Thursday, August 14, 2008
Today the Road of Life was full, hard to navigate, and with a few more potholes than usual ...
Patience has been wearing thin and I'm not all that sure it isn't due to a combination of aging and one too many times around the block. The landscape is by now so familiar that I'm less willing to slow my pace and wait for the laggards to catch up. Sound familiar and creepily old?
Of course, one has to assume that what goes along with such an attitude is a kind of glazing over of the eye and a know-it-all toss of the head -- something to be avoided at all costs but nonetheless real and not in keeping with team-playing. I guess I don't do "team" very well these days. That's unfortunate since those with whom I spend my days are of necessity dependent upon collaborative efforts and consensus. Guess I'm not doing "collaborative" very well, either. In fact there are times when the new words and re-phrasing for old ideas and concepts just don't work for me. It means that I have to slow down long enough to interpret from the last time I heard them and what they may or may have not meant in that decade. They are constant reminders of just how little is really new.
It may be that I've simply taken on more than is possible without something having to give. There's an emotional component to my work with the Eugene O'Neill piece that may be costly to the psyche. Re-visiting issues of racism at a time when I'm being called upon to contribute as an objective consultant may be more than a body can manage without some minor slippage.
In the midst of all this comes next weekend's Reid family reunion -- the coming together of (mostly) the young. Each such occasion is moving me closer and closer to the edge, or so it seems. I'm now among the oldest (can't remember anyone older in the entire bunch) and that's disconcerting. I'm beginning to subconsciously respond to the very alive memories of those who are missing ... so many now ... more than those who will be present for the festivities - and all the busyness in the world can't push away the march toward those end days.
Maybe that's what's behind the recent rise in my "annoyance" levels. I'm becoming withdrawn -- working diligently in my cubicle -- putting together the string of words requested for a meeting with some Oakland contacts that are needed in the long range development of our parks. We'll need 3 things (a)"Betty, send us a comprehensive paper on your understanding of what is needed; (b) then a list of people or groups we'll need to bring together in order achieve your objectives; and (c) then a list of the steps we'll need to get us there." Sure. Easy. Time consuming. Necessary.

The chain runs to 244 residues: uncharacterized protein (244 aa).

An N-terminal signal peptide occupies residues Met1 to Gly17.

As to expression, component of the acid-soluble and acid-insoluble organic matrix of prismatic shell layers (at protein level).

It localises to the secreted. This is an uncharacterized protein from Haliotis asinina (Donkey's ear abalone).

Accomplished the first paper (5 pages, single-spaced) in preparation for our one o'clock meeting tomorrow afternoon and today will work on the rest.
But first I need to deal with the right-in-front-of-my-face issue of details of the programming for the October 5th Home Front Festival and my mind is elsewhere ... .
I know that the need is great to expand a constituency for our parks that will outlast the changing political structures of the surrounding Bay Area cities. But then I remember that even thinking about such things may be way beyond the expectations of my lowly position. I'm not always sure that "community outreach" means reaching this far out. This is "superintendency" stuff, or at least "chief" of something-or-other in park-speak, right? But my long and deep experience in working with the political process in a former life as a state assembly field representative taught me that without educating the public to the importance of historic preservation (or any other issue needing addressing) through which to give these projects life -- we're at the mercy of constantly shifting mayors and city council members. Elected officials are often reluctant to adopt projects that will take longer to complete than their current terms of office since they don't enhance the resumé one iota -- and if it doesn't fit on a bumper sticker... well! Besides, long-lived people tend to have long-ranged views of the world and I'm no exception. I know that without an aware and engaged constituency few urban parks could be created or survive. As in most of our political lives, the initiation point may be Washington, but without the support of the local community, much of our representative's best works might well wither and die before coming to fruition. Tomorrow's meeting is in the interest of long range planning.
But now it's time to shut down my computer and get to the office so that I can deal with things I'd rather not do ... like figuring out whether I can get my co-workers to agree to extending our October 5th 2nd Annual Home Front Festival program an hour at the far end and eliminating the first hour so that all of the performers we're engaging will have time to get their mikes situated for the best effect and amps set properly ... and, and, and.
(... wishing my cubicle had a door!)
Posted by Betty Reid Soskin at 8:21 AM No comments:
Subscribe to: Posts (Atom)